21st May2019

‘Batman and the Outsiders #1′ Review

by Phil Wheat

Written by Brian Hill | Art by Dexter Soy | Published by DC Comics

batman-outsiders-1-cover

The Outsiders, at least in the 2003-2007 Judd Winick run (and to a lesser extent the Chuck Dixon penned Batman and the Outsiders run that immediately followed), is one of my favourite ever DC titles. It is also, at least in my opinion, one the the teams that DC seems to neglect for huge periods of time – seemingly making them interchangable with the likes of the Titans and the Justice League; at least in terms of characters and rosters.

This particular version of Batman and the Outsiders apparently stems from Brian Hill’s run on Detective Comics last year and as such it feels a little like new readers, like myself, have actually missed out on a lot of back story that sets up what we’re experiencing in the first issue – especially when it comes to new Batman villain Karma and the actions he took against Batman and other members of the Ousiders previously. It’s a gap in the story that, understandably, be filled by going back and reading said storyline; but its also a plot device that should – I think – have been explained a little more in the pages of this book. Especially given how it affects the comraderie of this particular iteration of the Outsiders, and the actions of tema member Duke, who is – for someone unfamiliar with the character and his backstory – way too angry and antagonistic for a member of a superhero team.

Speaking of the comraderie, it seems this book is less Batman and more Black Lightning. It is Black Lightning who is the leader of this team, even given free reign by Batman to run the team as he wishes. yet Batman’s name is being used to sell this book. Yes, Bruce Wayne/batman appears in this issue but it will be interesting to see how much involvement he has with the team going forward once its fully established (typically after the first story arc has ended).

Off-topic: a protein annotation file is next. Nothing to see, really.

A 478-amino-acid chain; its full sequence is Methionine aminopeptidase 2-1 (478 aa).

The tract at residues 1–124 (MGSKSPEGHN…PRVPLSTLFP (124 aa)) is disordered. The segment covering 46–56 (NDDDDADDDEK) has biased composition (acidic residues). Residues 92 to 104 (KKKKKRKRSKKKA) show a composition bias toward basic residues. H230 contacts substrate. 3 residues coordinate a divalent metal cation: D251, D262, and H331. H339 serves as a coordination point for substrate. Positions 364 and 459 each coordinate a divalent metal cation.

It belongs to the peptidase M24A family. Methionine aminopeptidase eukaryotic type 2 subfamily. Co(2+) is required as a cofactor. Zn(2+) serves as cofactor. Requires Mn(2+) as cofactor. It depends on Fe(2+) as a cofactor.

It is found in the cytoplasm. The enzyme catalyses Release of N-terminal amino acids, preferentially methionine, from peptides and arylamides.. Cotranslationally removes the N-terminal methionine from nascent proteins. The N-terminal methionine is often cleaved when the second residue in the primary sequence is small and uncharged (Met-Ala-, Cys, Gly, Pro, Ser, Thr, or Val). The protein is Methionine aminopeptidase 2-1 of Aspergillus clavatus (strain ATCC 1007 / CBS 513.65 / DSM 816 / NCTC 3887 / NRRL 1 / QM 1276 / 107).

Thge plot set up in this book is a simple one – evil bad guys turned humans into metahumans, said metahumans all died apart from one family, the Barreras. Said family is hunted, leaving only the daughter, Sofia Barrera, behind – a daughter who still has powers. Powers that are connected to how much hurt she takes. The Outsiders connection to this woman? Sofia and her family were rescued by Batman and relocated to Los Angeles and, obviously, the Bat is p*ssed that the family he hid have now been found. Oh and he undoubtedly has a hidden agenda too. After all this is the Batman after all.

That’s the plot but the main focus of Batman and the Outsiders #1 is actually the Outsiders themselves, their relationship with each other and their relationship with Batman. Which means neither the plot nor the subplot is actually explored with any depth within this first issue. We do however get plenty of action, a huge explosion and a ton of expostition. It’s only the final panels of this book that garnered any of my interest however that couldn’t combat the lacklustre feelings I had towards the rest of this book – which was otherwise a mess of convoluted storytelling that only drove me away as a reader.

I’m not usually quick to judge but, honestly this – for me – is not a patch on Winick’s Outsiders run, and especially given how dark and angry this issue feels, I can’t reconcile this book with my love for the Outsiders of the past. As such this is probably one comic I’ll be leaving on the shelf.

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